Electronic color quality is directly perceived by three key characteristics: saturation, accuracy, and sharpness. Most electronic displays have always fallen short in two of these areas: accuracy and sharpness. If you have ever compared a deep red rose or a Caribbean ocean scene to what they appear to the eye in reality you will notice that almost all current TVs fall short. Expanded color gamut approaches what we see in nature – even previously difficult colors like yellow-green, deep reds, and saturated blues. One manufacturer of this new technology, Sony, calls their expanded color gamut “Triluminos.” It uses a new technology called “quantum dots” or “nanocrystals.” When this is coupled with HDR and 4K we begin to see why all 4K is not created equally. 4K color sharpness is, by its nature, 4 times sharper than HD color sharpness, so color does not appear outside its natural boundaries, or appear as a smear or soft edge. In technical terms 4:2:0 color in 4K is more like 4:2:2 color in HD. Even though we create 4:2:2 or 4:4:4 color in professional cameras, all HD TV signals and Blurays are 4:2:0 in delivery. That means in true 4K color is noticeably sharper and more lifelike.

This image from Sony represents the expanded color gamut and shows examples of the difference.

This image from Sony represents the expanded color gamut and shows examples of the difference.

Image processing and Upscaling
One of the most prevalent talked about ideas of 4K is that there is not very much content yet. While that may be the case for the short term, what makes me even more excited about 4K is the new technology for image processing and upscaling that is now in some of the higher quality 4K flat panel TVs and projectors for non-4K sources. This technology goes far beyond conventional scaling or processing by merely adding pixels. It actually analyzes each scene and image and draws from up to a 10 year database to create the missing information as it would be if it had been originated in 4K. I was very skeptical until I saw for myself this technology in action. It is nothing short of miraculous to see a conventional Bluray HD movie processed up to 4K in real time with more detail, more realistic color, and wider dynamic range than you have previously seen from the same disc. If you appreciate high image quality, you owe it to yourself to see this new technology. It also makes owning a 4K with these technologies practical right now and not just for the future. All of our favorite Blurays and HD content is noticeably better.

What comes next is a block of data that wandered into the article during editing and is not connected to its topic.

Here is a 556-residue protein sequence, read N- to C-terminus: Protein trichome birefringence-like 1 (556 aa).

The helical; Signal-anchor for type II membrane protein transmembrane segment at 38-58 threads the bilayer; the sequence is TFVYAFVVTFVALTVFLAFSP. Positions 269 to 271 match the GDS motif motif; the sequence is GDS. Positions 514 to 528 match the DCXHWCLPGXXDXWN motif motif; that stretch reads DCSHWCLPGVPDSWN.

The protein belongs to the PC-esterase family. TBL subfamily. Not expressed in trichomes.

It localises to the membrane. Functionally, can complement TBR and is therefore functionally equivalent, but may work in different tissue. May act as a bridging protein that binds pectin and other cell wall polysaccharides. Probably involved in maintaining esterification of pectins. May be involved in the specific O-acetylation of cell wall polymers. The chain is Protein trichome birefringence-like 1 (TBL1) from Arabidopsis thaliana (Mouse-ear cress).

The image on the right has been processed using this new artificial intelligence. (X-Reality Pro)

The image on the right has been processed using this new artificial intelligence. (X-Reality Pro)

The Bottom Line
If you are considering purchasing a new flat panel TV or projector, take the time to learn about the new technologies. Entry 4K panels are now less than HD panels of just one year ago and the better 4K panels with all four of these technologies are just a little bit more – in some cases just about the same as HD panels of 2 years ago. Any HD content you watch or have now can be greatly improved and your high-resolution digital photos are like seeing them for the first time. Keep in mind that not all manufactures have all of these technologies and some use deceptive descriptions and even high prices to make you think that they do. One idea I always suggest is take a flash drive of some of your photos or a Bluray of you favorite movie and see the difference for yourself. When you do, you will know when all four technologies are working together to produce spectacular and lifelike images with depth, color, and detail that most of us have never before experienced.

When 4K, expanded color, HDR, and the new processing are combined, the results are nothing short of spectacular.

When 4K, expanded color, HDR, and the new processing are combined, the results are nothing short of spectacular.

Authored by Ted Bollinger, an image professional with over 40 years of experience in the electronic display industry.

by Ted Bollinger